Impressions of: stefanie nelson DANCEGROUP in "Oddball Zebra" at Triskelion Arts
Once I Met an Oddball Zebra and her friends
presented at Triskelion Arts, Williamsburg,Brooklyn
March 8-10th , 2013 at 8pm
Choreography: Stefanie Nelson ( in collaboration with the dancers)
Performers: Nicole von Arx, Katherine Federowicz, Gierre Godley,
Sarah Parker, Hunt Parr, Yin Yue, with a special appearance by Abby Bender
Animations: Jeremy Weichsel
Original Scores: Jonah Kreitner, Juan Pablo Mantilla, Sahand Rahbar
Set and Costume Designs: Stefanie Nelson + Lighting: Andrew Dickerson
Stefanie Nelson’s Oddball Zebra is an eccentric work fixated on the denotations and connotations of stripes. Stripes--do they define, protect, guide or trap us? Must we be tightrope walkers balancing precariously on a narrow strip(e) of floor? Who is on the outside, and who is on the inside of the lines we create? Nelson is eager that we consider these questions and their implications; so, she throws them out at us in a surreal jumble of choreography.
|Stefanie Nelson DanceGroup in Oddball Zebra choreographed by Stefanie Nelson: Dancers Yin Yue and Katherine Federowicz;
Photo Stephen de las Heras
In one section of her performance, Nelson takes on The New York Times quoting random text gathered from Alastair Macaulay’s dance reviews. Here Nelson reminds us that words, too, draw lines. She presents cards labeled,” boring, insincere, irrelevant and predictable.” It is no secret that the contemporary dance community in New York City feels certain critics draw a line in the sand about what can be considered “relevant” art. That particular stripe leaves many feeling invisible.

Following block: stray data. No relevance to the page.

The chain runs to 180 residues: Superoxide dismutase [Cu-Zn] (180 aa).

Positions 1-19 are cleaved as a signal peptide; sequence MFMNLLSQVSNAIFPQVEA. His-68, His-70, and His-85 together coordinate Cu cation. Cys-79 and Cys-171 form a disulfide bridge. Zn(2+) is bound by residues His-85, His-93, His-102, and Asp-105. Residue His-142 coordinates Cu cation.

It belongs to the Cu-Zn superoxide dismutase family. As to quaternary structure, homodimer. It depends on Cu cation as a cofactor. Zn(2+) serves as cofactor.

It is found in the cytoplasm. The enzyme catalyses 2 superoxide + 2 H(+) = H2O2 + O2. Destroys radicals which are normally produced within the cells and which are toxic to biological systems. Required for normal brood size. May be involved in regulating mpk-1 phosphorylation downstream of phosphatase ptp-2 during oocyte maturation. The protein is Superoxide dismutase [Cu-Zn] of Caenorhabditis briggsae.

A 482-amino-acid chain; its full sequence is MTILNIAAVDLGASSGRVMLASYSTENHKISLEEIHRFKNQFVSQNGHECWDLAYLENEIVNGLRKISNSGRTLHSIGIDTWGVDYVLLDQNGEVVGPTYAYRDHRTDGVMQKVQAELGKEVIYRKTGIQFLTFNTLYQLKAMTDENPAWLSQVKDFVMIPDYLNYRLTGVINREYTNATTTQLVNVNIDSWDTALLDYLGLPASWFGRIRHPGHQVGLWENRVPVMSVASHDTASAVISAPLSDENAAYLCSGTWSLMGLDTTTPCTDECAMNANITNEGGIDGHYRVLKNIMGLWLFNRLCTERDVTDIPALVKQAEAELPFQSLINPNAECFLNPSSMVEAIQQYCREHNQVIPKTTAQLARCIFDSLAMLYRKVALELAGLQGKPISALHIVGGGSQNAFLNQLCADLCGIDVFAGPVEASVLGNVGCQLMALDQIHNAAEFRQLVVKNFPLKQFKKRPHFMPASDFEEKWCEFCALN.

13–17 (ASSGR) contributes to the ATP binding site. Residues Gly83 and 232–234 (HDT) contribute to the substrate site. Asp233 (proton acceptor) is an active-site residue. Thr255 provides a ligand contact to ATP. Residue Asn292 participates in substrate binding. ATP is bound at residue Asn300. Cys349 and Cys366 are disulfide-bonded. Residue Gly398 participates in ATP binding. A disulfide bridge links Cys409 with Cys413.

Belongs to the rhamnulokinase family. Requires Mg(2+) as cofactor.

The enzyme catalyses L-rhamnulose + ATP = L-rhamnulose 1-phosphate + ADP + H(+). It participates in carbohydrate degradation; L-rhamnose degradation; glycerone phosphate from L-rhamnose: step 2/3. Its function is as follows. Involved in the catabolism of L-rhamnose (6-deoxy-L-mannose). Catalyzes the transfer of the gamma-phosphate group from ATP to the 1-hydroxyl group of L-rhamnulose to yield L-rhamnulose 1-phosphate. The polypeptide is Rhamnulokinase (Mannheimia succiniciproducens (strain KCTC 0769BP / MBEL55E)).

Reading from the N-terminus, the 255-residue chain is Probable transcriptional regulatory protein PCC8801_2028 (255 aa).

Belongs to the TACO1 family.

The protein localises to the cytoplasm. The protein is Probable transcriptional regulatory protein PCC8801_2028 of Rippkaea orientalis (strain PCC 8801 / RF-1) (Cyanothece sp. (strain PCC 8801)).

|Stefanie Nelson DanceGroup in Oddball Zebra choreographed by Stefanie Nelson: Dancers Yin Yue (foreground) and Katherine Federowicz
(background) ;Photo Stephen de las Heras
At the start of Oddball Zebra we are introduced to a white-faced clown who merrily dances with and around the other characters on stage. She silently narrates, comments, and translates the stage world for those of us on the outside. By the end of the piece almost everyone in the stage world has transformed into a sad sack Punchinello -- white-faced, wearing stripes, and staring out blankly.
|Stefanie Nelson DanceGroup in Oddball Zebra choreographed by Stefanie Nelson: Dancer Katherine Federowicz ;Photo Stephen de las Heras|
Are striations our eventual doom?
The only character left with an unpainted face and stripe free clothes is one very frustrated, rabidly gesticulating magician, Hunt Parr. (Even his wizardry can’t make stripes vanish.)
In her program notes, Nelson points out that there was a time in the Middle Ages when entertainers were required to wear an identifying stripe. Aren’t all artists oddball zebras, outcasts who don’t exactly fit in and prefer to draw outside the lines? One hopes that, unlike Parr’s artist/magician, and the rest of the evening’s cast, the other “oddballs” we may meet, will conjure more fulfilling spells - not letting the stripes and lines of life get the better of them.
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